M was always a “spirited” child from birth. As 2010 arrived, M was showing more signs of ADHD and M’s behavior was not for the faint of heart.  M’s acting out, biting, hitting and uncontrollable anger was exhausting and difficult. As M’s behavior worsened, I felt alone. It was hard for other family members and friends to understand M’s actions and often times; I was looked at as “the problem”.  I was emotionally drained. With working full time and dealing with single motherhood and my ETL, I wondered two questions. (1) if I would ever be able to get myself out there and (2) who would want to be a part of my madness?  For those that are single mothers and raising ETL kiddos, there is hope.

I decided to take a tiny leap and took the dating world on slowly. I tried EHarmony and went on a series of many bad dates.  Either the chemistry was not correct, date did not take hygiene seriously or moved too fast (wanting to meet kids after first date). I actually had one person that wanted to do a “family” date after two dates. That may work for other women, but not me.  Not only were the dates bad, but what single working mom really has the time to date, especially a mom of an ETL kiddo?  I came to a fast realization that (1) I barely even have time to shave my legs in the shower without M knocking down the door (2) makeup and trying to look cute are overrated (3) Babysitters are few and far between (4) uninterrupted sleep may outweigh a date (5) having thirty minutes to myself definitely outranks a date.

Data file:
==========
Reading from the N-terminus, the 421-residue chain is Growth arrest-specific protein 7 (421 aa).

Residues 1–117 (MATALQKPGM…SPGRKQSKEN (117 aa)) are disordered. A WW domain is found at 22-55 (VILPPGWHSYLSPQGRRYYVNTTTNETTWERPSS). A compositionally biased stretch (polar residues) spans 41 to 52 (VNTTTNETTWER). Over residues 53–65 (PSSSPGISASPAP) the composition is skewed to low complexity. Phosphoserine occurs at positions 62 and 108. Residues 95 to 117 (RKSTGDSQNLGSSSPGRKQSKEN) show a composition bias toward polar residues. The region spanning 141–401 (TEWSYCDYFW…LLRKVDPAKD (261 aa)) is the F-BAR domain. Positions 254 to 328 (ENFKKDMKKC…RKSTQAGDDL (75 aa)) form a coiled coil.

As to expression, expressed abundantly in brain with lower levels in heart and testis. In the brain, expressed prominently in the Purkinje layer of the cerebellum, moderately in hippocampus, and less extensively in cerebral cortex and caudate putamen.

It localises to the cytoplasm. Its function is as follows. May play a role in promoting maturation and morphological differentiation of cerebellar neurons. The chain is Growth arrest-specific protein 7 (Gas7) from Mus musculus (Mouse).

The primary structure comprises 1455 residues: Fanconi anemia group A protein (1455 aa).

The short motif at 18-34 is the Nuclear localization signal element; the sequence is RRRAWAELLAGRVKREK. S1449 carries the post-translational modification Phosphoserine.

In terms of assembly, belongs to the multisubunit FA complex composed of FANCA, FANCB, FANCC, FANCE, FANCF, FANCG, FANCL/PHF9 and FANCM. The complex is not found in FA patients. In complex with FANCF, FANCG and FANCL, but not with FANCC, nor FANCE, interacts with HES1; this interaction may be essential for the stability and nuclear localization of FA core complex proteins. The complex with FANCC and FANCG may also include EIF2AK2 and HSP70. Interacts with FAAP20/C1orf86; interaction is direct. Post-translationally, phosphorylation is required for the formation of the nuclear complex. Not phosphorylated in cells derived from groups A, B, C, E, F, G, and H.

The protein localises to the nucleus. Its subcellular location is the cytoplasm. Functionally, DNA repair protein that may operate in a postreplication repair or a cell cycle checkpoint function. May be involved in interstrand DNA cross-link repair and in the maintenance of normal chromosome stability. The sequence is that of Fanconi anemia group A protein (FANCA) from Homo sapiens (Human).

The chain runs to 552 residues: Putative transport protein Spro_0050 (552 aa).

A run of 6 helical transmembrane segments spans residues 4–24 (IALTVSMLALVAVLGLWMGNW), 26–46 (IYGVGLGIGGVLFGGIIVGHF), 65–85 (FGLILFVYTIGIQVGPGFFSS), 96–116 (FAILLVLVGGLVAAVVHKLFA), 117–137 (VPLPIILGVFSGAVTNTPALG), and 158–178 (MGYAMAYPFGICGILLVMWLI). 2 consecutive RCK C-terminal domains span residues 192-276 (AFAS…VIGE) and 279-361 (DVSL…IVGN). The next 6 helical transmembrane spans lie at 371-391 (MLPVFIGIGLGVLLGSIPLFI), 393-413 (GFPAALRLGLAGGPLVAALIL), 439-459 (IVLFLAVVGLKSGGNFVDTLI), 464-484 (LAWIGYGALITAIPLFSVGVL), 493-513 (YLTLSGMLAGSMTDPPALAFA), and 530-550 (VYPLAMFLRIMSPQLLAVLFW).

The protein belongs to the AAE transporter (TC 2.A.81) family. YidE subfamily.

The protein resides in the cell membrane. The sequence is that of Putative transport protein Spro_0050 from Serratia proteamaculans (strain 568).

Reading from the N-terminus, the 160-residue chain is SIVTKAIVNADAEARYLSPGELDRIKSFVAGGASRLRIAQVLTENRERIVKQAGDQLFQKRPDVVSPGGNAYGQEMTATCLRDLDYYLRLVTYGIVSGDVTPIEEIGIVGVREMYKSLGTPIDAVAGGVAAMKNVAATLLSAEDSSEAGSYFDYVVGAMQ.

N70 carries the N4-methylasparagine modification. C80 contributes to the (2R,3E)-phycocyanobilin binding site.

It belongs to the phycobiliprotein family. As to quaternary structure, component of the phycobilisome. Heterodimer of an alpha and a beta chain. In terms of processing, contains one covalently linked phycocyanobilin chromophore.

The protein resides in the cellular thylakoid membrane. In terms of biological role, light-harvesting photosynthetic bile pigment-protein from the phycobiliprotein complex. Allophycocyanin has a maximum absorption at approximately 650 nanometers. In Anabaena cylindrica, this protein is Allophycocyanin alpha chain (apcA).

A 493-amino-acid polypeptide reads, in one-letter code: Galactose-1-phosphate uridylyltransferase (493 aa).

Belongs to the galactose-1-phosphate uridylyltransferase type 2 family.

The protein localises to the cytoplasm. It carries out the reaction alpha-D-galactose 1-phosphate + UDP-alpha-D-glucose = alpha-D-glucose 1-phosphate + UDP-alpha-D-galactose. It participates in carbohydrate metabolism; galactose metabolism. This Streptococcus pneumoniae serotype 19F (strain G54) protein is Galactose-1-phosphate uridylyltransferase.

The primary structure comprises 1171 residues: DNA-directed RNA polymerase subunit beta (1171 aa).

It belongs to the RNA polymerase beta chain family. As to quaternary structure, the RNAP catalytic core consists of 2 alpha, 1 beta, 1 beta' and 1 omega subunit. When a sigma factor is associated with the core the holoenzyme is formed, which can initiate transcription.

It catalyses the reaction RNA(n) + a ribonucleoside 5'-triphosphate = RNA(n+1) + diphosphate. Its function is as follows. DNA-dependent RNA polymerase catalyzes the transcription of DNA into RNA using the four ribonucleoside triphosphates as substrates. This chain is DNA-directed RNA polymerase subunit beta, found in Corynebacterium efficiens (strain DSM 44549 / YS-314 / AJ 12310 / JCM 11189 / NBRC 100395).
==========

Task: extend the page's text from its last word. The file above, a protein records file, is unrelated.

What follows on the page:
I admit, I had a negative outlook on the whole dating thing and it was not until I crossed paths with someone special that I realized dating might be okay.  I ran into someone I knew a long time ago and for me, there was instant chemistry.   Even though there was chemistry, our paths would not cross again for five months and when they did, I knew that this person, “B” was special.  We took things very slow and did not involve M for many months.